There are 3 main benefits of house hacking for high-income professionals:
- Tax Benefits
- Increased Cash Flow
- Exposure to an Appreciating Asset
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Tax Benefits of House Hacking
(Disclaimer: I’m not a tax professional, the following is my opinion and me sharing my experience. Everyone’s situation is different.)
When you have a high income, tax efficiency is critical. With house hacking, you will be increasing your income, but not necessarily increasing your debt burden.
Even though I was bringing in, on average, $1,450 a month, I was able to offset this by my house insurance, private mortgage insurance, interest, and depreciation. In addition to these expenses, I was able to claim additional expenses for repairs and improvements.
When you are being taxed at 25-30% or higher, it’s crucial to keep your adjusted income low. House hacking allows you to do this.
Increased Cash Flow through Passive Income
Unfortunately, many of the readers of Physician on FIRE are riddled in student debt. Even with a high income post-graduation, it’s still crucial to have a positive cash flow and always be looking to improve your financial situation.
By effectively eliminating, or at the least severely decreasing your house expense, you free up thousands of dollars a month to better your debt situation or put money towards your investments.
The best part? Your income is passive – you’ve built an income stream where there wasn’t one before.
Gaining Exposure to an Appreciating Asset
One of the most asked questions in personal finance is “Should I pay down debt or invest?
With house hacking, you add an appreciating asset to your balance sheet, while maintaining the ability to pay down your debt.
In the 3 years of owning my house, I’ve increased my net worth by nearly $100,000 by house hacking through the combination of appreciation (roughly $60,000) and mortgage pay down (roughly $30,000). Throw in the facts that I’ve continued to increase my salary in my day job, paid off my consumer debt, and am saving for the future, at 25, I’ve created a fantastic financial base. Now, I am set up to crush my goals of financial freedom and independence.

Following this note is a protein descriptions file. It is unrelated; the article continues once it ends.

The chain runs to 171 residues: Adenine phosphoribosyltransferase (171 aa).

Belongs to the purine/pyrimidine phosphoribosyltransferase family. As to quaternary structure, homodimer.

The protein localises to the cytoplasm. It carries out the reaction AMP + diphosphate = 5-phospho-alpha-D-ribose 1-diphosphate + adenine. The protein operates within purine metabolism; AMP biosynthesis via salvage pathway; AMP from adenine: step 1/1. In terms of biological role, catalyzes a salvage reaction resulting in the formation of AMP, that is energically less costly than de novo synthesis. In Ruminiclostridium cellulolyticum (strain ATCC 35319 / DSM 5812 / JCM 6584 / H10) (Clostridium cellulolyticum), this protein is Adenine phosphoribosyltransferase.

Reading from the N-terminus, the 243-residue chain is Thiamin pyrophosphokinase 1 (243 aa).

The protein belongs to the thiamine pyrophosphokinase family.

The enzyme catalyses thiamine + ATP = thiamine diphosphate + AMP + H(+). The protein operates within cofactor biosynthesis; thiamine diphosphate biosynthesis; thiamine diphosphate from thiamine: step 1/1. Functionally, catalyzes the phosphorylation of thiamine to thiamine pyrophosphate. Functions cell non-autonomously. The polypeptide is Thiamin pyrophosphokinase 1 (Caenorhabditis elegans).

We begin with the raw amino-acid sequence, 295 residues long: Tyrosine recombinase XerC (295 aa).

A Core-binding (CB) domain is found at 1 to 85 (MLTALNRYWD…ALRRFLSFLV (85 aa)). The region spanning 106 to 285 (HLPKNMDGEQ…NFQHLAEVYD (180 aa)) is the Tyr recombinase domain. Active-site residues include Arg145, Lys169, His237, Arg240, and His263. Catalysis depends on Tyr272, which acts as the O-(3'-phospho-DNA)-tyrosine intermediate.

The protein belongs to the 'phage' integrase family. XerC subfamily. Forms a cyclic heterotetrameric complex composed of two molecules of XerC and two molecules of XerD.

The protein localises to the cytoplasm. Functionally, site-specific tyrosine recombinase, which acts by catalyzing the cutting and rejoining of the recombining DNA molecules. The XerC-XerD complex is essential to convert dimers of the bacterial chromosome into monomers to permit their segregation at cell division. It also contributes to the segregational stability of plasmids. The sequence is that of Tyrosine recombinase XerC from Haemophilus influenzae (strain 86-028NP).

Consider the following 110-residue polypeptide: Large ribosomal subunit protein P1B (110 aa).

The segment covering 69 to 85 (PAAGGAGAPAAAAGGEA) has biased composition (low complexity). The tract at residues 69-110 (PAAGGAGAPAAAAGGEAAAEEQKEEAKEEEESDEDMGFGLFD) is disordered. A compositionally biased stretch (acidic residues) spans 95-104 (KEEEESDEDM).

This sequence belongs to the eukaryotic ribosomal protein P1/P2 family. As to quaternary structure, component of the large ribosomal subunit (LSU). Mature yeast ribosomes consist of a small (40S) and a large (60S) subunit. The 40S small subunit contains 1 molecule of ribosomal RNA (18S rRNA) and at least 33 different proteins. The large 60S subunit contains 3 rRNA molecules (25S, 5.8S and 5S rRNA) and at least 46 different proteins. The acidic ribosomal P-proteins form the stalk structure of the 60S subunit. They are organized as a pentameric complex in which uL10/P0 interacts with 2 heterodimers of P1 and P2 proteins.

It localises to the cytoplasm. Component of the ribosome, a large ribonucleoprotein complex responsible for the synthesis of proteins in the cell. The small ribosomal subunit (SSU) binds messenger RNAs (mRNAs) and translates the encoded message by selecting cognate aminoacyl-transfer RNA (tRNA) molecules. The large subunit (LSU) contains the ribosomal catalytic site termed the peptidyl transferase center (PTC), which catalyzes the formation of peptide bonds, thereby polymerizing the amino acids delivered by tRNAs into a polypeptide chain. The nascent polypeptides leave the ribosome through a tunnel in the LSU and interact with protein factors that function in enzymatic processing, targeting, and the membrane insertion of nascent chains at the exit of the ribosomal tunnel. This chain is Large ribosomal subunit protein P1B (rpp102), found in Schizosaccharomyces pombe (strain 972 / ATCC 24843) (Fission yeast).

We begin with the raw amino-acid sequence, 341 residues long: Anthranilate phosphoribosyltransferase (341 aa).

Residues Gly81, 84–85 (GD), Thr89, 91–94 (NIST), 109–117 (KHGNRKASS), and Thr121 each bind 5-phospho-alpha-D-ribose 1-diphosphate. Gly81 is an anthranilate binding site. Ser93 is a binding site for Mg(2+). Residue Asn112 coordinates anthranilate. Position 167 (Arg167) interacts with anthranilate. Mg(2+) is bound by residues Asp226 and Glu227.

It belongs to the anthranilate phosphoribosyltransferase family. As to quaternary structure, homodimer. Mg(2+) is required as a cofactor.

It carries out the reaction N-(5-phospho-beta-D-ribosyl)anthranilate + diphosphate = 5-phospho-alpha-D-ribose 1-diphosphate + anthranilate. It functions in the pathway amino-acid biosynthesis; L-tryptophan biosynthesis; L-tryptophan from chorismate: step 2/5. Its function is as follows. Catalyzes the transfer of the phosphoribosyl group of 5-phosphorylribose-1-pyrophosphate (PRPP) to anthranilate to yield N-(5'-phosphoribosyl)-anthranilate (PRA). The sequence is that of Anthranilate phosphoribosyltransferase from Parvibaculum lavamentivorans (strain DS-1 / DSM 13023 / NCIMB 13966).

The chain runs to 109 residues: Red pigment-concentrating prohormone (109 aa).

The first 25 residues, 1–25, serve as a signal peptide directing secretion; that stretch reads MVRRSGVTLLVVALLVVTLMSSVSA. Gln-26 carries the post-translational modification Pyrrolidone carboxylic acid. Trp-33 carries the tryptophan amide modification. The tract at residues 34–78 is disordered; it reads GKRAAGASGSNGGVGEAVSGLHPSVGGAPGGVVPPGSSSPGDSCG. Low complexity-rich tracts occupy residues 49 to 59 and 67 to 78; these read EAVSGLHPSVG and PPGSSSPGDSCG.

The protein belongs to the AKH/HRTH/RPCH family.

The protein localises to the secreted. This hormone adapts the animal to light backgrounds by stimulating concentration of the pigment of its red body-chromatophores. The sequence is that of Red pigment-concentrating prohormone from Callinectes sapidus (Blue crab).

House hacking has allowed me to do all of these things at a young age. I know you can do this too.
How You Can House Hack
Anyone can house hack if they want to. I’d recommend house hacking because it’s both a boost to your income and it’s an investment in real estate. You improve your cash flow, and get invested in one of my favorite asset classes.
Why do I like real estate as an asset class? Real estate is:
- Accessible – Anyone can buy it
- Appreciable – Can increase in value over time
- Leverageable – You can buy on margin and borrow against equity
- Rentable – Cash flow baby!
- Improvable – Through sweat equity or contracting out
- Deductible/Depreciable/Deferrable – Amazing tax benefits as we went over above.
Looking for duplexes in your area, or homes with extra rooms you can rent out are fantastic ways to get started with house hacking.
In addition, I would also recommend reading different books and blogs on real estate. Continuously learning will help you become more familiar with the various real estate investing concepts.
Some additional resources on house hacking:
- A great article from Bigger Pockets: House Hacking 101: How to Get Paid for Free
- Set for Life, a Bigger Pockets book by Scott Trench, a master house hacker.
- Guy on FIRE, has amassed a nearly $500,000 net worth by age 30 through house hacking and real estate. He has some great content about his experience of buying 4 houses all through house hacking.
- House hacking doesn’t only need to be through renting out your rooms in the traditional sense. Financial Panther, who rents out one of his rooms on AirBnB. He is making around $1,000 each month, which helps him cover part of his mortgage.
- The House Hacking Guide — How to “Hack Your Housing, Live for Free, & Start Investing in Real Estate from Coach Carson.
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House hacking is a great way to build wealth at an early stage in your career after graduation.
At the end of the day, house hacking is all about reducing one of the main 3 big expenses: housing, transportation, and food. Focusing on reducing these will have the biggest impact on your financial situation.
The best time to plant a tree was 20 years ago; the second best time is today.
For high-income professionals, there is so much potential to get ahead financially. Don’t settle with just a high salary – keep pushing, look to create passive income streams, and enjoy the ride.
And finally, don’t forget to keep searching for that new great brew! 😉
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PoF: Thank you for the educational post, Erik. I’m glad “house hacking” has worked out well for you. Readers, do you have any similar tales of success or failure with this type of housing arrangement?
Again, be sure to check out Erik’s blog and podcast at The Mastermind Within, where he shares tips and strategies to unlock your full potential in the areas of personal finance, self-improvement, and entrepreneurship.